Put operations signs between the numbers 3 4 5 6 to make the highest possible number and lowest possible number.

Here are the prices for 1st and 2nd class mail within the UK. You have an unlimited number of each of these stamps. Which stamps would you need to post a parcel weighing 825g?

Can you see how these factor-multiple chains work? Find the chain which contains the smallest possible numbers. How about the largest possible numbers?

What is the lowest number which always leaves a remainder of 1 when divided by each of the numbers from 2 to 10?

Use your logical reasoning to work out how many cows and how many sheep there are in each field.

Tom and Ben visited Numberland. Use the maps to work out the number of points each of their routes scores.

Skippy and Anna are locked in a room in a large castle. The key to that room, and all the other rooms, is a number. The numbers are locked away in a problem. Can you help them to get out?

Can you find which shapes you need to put into the grid to make the totals at the end of each row and the bottom of each column?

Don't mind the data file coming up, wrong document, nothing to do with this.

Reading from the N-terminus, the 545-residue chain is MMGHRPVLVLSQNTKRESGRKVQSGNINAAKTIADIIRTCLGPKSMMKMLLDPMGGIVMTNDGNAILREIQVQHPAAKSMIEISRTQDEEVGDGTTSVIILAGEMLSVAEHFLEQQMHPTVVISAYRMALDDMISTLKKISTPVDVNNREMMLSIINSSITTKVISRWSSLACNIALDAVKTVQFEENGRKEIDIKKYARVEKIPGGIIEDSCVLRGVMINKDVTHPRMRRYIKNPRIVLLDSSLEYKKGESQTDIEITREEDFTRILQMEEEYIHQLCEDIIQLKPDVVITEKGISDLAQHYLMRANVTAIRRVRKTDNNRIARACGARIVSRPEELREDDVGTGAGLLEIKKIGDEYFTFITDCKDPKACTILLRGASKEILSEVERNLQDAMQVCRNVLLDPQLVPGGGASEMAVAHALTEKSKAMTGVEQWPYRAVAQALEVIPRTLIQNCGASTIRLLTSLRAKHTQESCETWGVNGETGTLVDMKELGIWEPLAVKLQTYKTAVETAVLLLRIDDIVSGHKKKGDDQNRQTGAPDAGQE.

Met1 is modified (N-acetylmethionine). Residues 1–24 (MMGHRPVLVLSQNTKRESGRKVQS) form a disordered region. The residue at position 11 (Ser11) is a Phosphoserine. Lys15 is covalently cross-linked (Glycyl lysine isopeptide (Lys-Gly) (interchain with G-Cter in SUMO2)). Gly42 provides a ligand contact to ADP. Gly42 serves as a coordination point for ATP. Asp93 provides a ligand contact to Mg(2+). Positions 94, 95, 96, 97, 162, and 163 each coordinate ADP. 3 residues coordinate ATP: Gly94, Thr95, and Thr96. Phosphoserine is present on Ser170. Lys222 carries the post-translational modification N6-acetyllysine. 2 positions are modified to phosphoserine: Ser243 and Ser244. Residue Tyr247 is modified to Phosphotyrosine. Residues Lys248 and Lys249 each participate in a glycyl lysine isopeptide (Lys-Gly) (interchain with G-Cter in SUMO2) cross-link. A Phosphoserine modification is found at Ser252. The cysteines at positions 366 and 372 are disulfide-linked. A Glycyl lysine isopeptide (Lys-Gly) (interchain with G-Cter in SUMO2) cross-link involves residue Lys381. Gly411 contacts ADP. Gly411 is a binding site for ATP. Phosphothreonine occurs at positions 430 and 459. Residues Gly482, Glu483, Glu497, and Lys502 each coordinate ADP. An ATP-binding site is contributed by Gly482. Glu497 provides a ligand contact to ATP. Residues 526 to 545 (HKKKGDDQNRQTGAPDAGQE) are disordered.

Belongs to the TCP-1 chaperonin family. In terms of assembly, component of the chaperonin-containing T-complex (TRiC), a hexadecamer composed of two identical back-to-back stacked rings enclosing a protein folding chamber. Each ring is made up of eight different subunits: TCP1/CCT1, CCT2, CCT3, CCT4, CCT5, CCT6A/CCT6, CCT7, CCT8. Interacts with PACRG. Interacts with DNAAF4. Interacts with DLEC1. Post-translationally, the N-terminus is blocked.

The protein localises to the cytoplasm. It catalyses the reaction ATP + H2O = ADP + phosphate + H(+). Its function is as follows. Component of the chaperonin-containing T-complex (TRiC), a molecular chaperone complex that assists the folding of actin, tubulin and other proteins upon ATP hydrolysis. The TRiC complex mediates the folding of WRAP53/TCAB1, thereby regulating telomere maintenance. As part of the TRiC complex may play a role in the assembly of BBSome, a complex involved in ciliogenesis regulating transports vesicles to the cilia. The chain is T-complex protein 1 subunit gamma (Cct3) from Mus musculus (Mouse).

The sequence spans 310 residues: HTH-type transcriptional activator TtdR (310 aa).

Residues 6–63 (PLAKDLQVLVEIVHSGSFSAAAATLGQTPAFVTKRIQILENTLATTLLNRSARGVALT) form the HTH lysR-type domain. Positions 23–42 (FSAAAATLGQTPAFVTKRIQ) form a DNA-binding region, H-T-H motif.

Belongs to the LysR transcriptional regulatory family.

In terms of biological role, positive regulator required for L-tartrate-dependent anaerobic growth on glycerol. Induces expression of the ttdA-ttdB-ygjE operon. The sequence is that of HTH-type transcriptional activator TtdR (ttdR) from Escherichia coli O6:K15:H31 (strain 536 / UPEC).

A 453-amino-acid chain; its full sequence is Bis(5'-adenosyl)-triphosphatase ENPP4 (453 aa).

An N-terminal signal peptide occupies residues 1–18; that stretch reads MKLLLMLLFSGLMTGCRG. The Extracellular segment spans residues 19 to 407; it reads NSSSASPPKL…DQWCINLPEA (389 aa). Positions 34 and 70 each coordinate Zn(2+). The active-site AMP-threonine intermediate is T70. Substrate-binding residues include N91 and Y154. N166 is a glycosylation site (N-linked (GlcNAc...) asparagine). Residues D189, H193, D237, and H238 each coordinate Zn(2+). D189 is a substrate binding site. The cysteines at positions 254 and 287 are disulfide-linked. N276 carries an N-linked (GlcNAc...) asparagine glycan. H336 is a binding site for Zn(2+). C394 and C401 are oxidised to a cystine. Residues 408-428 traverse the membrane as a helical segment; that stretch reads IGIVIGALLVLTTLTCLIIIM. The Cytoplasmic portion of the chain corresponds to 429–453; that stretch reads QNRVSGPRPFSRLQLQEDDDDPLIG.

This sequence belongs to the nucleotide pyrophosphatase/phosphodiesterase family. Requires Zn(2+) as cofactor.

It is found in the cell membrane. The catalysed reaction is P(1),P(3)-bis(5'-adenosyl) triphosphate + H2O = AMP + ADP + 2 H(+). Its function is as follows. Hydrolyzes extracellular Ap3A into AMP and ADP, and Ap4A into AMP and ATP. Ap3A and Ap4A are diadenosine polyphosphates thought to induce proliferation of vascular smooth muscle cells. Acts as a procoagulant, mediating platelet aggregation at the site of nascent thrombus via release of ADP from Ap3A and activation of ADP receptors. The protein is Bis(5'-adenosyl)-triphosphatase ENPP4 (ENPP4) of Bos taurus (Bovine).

What happens when you add the digits of a number then multiply the result by 2 and you keep doing this? You could try for different numbers and different rules.

Explore Alex's number plumber. What questions would you like to ask? Don't forget to keep visiting NRICH projects site for the latest developments and questions.

Which is quicker, counting up to 30 in ones or counting up to 300 in tens? Why?

Look at what happens when you take a number, square it and subtract your answer. What kind of number do you get? Can you prove it?

Can you work out some different ways to balance this equation?

Have a go at balancing this equation. Can you find different ways of doing it?

Can you complete this calculation by filling in the missing numbers? In how many different ways can you do it?

Explore Alex's number plumber. What questions would you like to ask? What do you think is happening to the numbers?